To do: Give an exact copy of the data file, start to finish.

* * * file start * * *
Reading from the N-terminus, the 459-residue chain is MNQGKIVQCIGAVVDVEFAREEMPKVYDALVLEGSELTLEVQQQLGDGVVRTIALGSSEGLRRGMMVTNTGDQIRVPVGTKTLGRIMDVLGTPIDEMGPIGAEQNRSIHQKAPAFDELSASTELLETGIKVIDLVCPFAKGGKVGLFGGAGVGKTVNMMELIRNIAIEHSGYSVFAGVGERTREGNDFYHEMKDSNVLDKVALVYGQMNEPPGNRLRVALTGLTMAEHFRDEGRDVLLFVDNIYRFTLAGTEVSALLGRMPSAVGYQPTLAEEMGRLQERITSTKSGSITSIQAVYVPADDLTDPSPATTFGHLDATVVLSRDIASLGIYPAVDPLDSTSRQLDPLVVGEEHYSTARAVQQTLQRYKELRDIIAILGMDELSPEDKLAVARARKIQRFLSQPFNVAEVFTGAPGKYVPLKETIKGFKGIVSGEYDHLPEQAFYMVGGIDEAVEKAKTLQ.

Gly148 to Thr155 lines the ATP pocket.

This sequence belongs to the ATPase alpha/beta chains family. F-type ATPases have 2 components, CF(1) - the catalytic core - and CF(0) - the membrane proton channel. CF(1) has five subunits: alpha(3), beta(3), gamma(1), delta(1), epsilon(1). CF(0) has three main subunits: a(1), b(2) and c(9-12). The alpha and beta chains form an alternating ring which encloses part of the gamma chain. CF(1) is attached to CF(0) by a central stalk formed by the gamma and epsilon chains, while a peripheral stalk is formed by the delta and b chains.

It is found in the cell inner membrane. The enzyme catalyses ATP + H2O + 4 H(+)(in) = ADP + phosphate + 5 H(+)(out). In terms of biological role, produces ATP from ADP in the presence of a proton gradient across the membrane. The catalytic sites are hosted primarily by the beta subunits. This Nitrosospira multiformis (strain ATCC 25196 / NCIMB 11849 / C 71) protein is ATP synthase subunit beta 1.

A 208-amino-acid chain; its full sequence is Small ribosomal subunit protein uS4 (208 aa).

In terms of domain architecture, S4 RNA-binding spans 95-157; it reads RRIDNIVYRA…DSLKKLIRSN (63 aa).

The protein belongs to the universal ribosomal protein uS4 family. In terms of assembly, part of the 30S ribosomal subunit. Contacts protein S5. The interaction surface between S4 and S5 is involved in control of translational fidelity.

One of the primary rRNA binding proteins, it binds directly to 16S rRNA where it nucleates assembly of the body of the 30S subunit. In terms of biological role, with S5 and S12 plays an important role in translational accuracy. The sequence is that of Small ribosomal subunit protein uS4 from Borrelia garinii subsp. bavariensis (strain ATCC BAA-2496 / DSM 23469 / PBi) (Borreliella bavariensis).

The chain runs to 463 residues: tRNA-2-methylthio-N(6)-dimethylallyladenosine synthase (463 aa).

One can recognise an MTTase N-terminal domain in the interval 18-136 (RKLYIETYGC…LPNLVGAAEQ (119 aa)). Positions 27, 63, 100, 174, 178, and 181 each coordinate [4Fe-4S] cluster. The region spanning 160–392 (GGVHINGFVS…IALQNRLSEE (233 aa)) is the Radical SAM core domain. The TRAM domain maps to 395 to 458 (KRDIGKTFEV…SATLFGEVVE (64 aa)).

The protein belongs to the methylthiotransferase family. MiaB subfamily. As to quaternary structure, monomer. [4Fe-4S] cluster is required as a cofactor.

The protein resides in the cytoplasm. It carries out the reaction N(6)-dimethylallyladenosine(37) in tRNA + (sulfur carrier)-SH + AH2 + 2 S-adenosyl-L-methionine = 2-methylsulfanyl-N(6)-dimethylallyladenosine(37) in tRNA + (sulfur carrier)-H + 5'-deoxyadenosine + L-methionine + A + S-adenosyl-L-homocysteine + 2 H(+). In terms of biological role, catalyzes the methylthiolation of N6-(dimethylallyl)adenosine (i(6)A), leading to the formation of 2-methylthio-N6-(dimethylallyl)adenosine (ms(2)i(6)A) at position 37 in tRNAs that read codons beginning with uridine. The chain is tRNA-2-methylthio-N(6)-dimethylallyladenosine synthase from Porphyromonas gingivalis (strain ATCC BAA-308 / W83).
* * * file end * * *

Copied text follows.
Reading from the N-terminus, the 459-residue chain is MNQGKIVQCIGAVVDVEFAREEMPKVYDALVLEGSELTLEVQQQLGDGVVRTIALGSSEGLRRGMMVTNTGDQIRVPVGTKTLGRIMDVLGTPIDEMGPIGAEQNRSIHQKAPAFDELSASTELLETGIKVIDLVCPFAKGGKVGLFGGAGVGKTVNMMELIRNIAIEHSGYSVFAGVGERTREGNDFYHEMKDSNVLDKVALVYGQMNEPPGNRLRVALTGLTMAEHFRDEGRDVLLFVDNIYRFTLAGTEVSALLGRMPSAVGYQPTLAEEMGRLQERITSTKSGSITSIQAVYVPADDLTDPSPATTFGHLDATVVLSRDIASLGIYPAVDPLDSTSRQLDPLVVGEEHYSTARAVQQTLQRYKELRDIIAILGMDELSPEDKLAVARARKIQRFLSQPFNVAEVFTGAPGKYVPLKETIKGFKGIVSGEYDHLPEQAFYMVGGIDEAVEKAKTLQ.

Gly148 to Thr155 lines the ATP pocket.

This sequence belongs to the ATPase alpha/beta chains family. F-type ATPases have 2 components, CF(1) - the catalytic core - and CF(0) - the membrane proton channel. CF(1) has five subunits: alpha(3), beta(3), gamma(1), delta(1), epsilon(1). CF(0) has three main subunits: a(1), b(2) and c(9-12). The alpha and beta chains form an alternating ring which encloses part of the gamma chain. CF(1) is attached to CF(0) by a central stalk formed by the gamma and epsilon chains, while a peripheral stalk is formed by the delta and b chains.

It is found in the cell inner membrane. The enzyme catalyses ATP + H2O + 4 H(+)(in) = ADP + phosphate + 5 H(+)(out). In terms of biological role, produces ATP from ADP in the presence of a proton gradient across the membrane. The catalytic sites are hosted primarily by the beta subunits. This Nitrosospira multiformis (strain ATCC 25196 / NCIMB 11849 / C 71) protein is ATP synthase subunit beta 1.

A 208-amino-acid chain; its full sequence is Small ribosomal subunit protein uS4 (208 aa).

In terms of domain architecture, S4 RNA-binding spans 95-157; it reads RRIDNIVYRA…DSLKKLIRSN (63 aa).

The protein belongs to the universal ribosomal protein uS4 family. In terms of assembly, part of the 30S ribosomal subunit. Contacts protein S5. The interaction surface between S4 and S5 is involved in control of translational fidelity.

One of the primary rRNA binding proteins, it binds directly to 16S rRNA where it nucleates assembly of the body of the 30S subunit. In terms of biological role, with S5 and S12 plays an important role in translational accuracy. The sequence is that of Small ribosomal subunit protein uS4 from Borrelia garinii subsp. bavariensis (strain ATCC BAA-2496 / DSM 23469 / PBi) (Borreliella bavariensis).

The chain runs to 463 residues: tRNA-2-methylthio-N(6)-dimethylallyladenosine synthase (463 aa).

One can recognise an MTTase N-terminal domain in the interval 18-136 (RKLYIETYGC…LPNLVGAAEQ (119 aa)). Positions 27, 63, 100, 174, 178, and 181 each coordinate [4Fe-4S] cluster. The region spanning 160–392 (GGVHINGFVS…IALQNRLSEE (233 aa)) is the Radical SAM core domain. The TRAM domain maps to 395 to 458 (KRDIGKTFEV…SATLFGEVVE (64 aa)).

The protein belongs to the methylthiotransferase family. MiaB subfamily. As to quaternary structure, monomer. [4Fe-4S] cluster is required as a cofactor.

The protein resides in the cytoplasm. It carries out the reaction N(6)-dimethylallyladenosine(37) in tRNA + (sulfur carrier)-SH + AH2 + 2 S-adenosyl-L-methionine = 2-methylsulfanyl-N(6)-dimethylallyladenosine(37) in tRNA + (sulfur carrier)-H + 5'-deoxyadenosine + L-methionine + A + S-adenosyl-L-homocysteine + 2 H(+). In terms of biological role, catalyzes the methylthiolation of N6-(dimethylallyl)adenosine (i(6)A), leading to the formation of 2-methylthio-N6-(dimethylallyl)adenosine (ms(2)i(6)A) at position 37 in tRNAs that read codons beginning with uridine. The chain is tRNA-2-methylthio-N(6)-dimethylallyladenosine synthase from Porphyromonas gingivalis (strain ATCC BAA-308 / W83).